Like Millennials, there is also a need to help this group better understand their financing options in order to avoid loan products with burdensome fees and down payments. According to the National Association of Hispanic Real Estate Professionals, 57.2% of Hispanics opted for conventional financing while 79.4% of non-Hispanic homebuyers chose conventional loan packages.
In order to accommodate and appeal to this group of homebuyers, real estate professionals will want to spend time understanding the intricacies and overlap with other demographics. For example, Hispanic Millennials are closer to their families and are looking for places suitable for their mom and dad to live with them. Agent outreach to this group will require strategy and hyper-segmentation. Brushing up on your Spanish isn’t enough.
The good and bad of technology in the title industry
The average homebuyer demographic isn’t the only big change happening at the closing table. How we apply for mortgage loans, how real estate agents interact with their clients, and how title agents coordinate and execute the settlement are being affected, for good or bad, by changing technology.
It may seem overwhelming and concerning for those in real estate who have been used to doing things a particular way for years. This sentiment was reflected in some of the responses we received from our latest State of the Title Industry survey.
One of the respondents of the survey voiced worry over changes happening too quickly, “This business has gotten too automated. We need to slow down and continue doing our jobs correctly ourselves, individually, to protect consumers.”
Another respondent, however, exclaimed, “Everything is paper! I’m used to scanned files. Working this way is so archaic.”
While the title and real estate industry is moving to a more streamlined experience for the homebuyer, the truth is, compared to other industries, there is still an overwhelming amount of paper and friction points between the professionals communicating to close a deal. Remote Online Notarization and other advances in machine learning are helping to reduce the overall friction and make the process easier and less error-prone for professionals and consumers.
Remote Online Notarization Legislation
Regardless of where you stand on the changes, now is the time to start preparing for a digital closing or at least a hybrid of some sort if you aren’t already performing them. Since 2011, 20 states have moved to pass Remote Online Notarization (RON) that allows for closing documents to be notarized without requiring all individuals to be physically present in the same room, or even in the same state or country.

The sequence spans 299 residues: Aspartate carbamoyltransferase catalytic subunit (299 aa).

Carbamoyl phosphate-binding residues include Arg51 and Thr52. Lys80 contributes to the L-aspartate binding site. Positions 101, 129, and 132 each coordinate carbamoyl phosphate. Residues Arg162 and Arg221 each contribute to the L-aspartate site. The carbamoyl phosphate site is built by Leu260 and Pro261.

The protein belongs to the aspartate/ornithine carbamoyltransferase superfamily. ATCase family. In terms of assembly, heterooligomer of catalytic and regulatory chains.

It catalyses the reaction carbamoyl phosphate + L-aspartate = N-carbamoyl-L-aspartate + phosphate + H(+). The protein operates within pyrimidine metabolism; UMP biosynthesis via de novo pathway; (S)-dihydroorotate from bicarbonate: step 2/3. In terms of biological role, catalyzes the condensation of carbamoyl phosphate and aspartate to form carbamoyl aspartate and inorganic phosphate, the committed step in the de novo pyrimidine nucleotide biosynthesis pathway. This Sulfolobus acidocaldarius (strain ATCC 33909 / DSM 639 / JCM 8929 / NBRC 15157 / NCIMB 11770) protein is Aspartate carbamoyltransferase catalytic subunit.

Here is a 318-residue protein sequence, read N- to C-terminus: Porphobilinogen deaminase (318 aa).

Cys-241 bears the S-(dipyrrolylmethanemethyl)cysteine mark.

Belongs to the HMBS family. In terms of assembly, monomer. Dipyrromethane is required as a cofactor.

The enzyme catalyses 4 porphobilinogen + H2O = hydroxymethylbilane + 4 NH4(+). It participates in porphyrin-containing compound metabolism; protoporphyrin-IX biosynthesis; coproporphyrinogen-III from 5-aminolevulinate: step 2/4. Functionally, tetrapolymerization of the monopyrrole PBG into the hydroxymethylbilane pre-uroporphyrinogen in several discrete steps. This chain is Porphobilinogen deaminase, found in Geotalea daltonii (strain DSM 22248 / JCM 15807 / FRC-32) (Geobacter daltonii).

The Uniform Electronic Transactions Act (UETA) has made it possible to use electronic signatures and storage of financial documents in lieu of a traditional wet signature. This was the first step in making e-Closing and e-Recording a reality. Paired with new RON legislation, this is a crucial step in fully digital closings, but that doesn’t mean that underwriters and mortgage lenders are ready to flip the switch.
In order to fully implement a digital closing, notaries and title agents will need to take note of:
- State requirements
- Lender requirements
- Underwriter requirements
Since 2017, The Mortgage Bankers Association has teamed up with the American Land Title Association to ensure state RON laws are consistent with MISMO standards. The campaign has been successful in introducing over 30 RON bills based on the MBA-ALTA model, and legislation aligned with these standards has been enacted in 22 states so far. These standards are important for title agents and agent-attorneys as it will make the implementation of remote notarization consistent and execution of future closings easier across the country. Settlement agents are encouraged to get involved with their state land title associations to help with the initiative.
Even if your state has passed RON legislation, the old way of doing things is still valid and may be preferred by some of your lenders and your underwriters. A straightforward process like notarization becomes more challenging when done with new tools that have a risk of exposing sensitive data. In order to mitigate problems arising from fraud and cyberattacks, more stringent rules, regulations and costs are applied to the remote process. These new barriers and concerns may hamper the widespread use of remote online notarization for now.
However, for those who are willing to take the time to invest in the process, they may find a huge payoff in a market of global consumers who can’t make it to the closing table.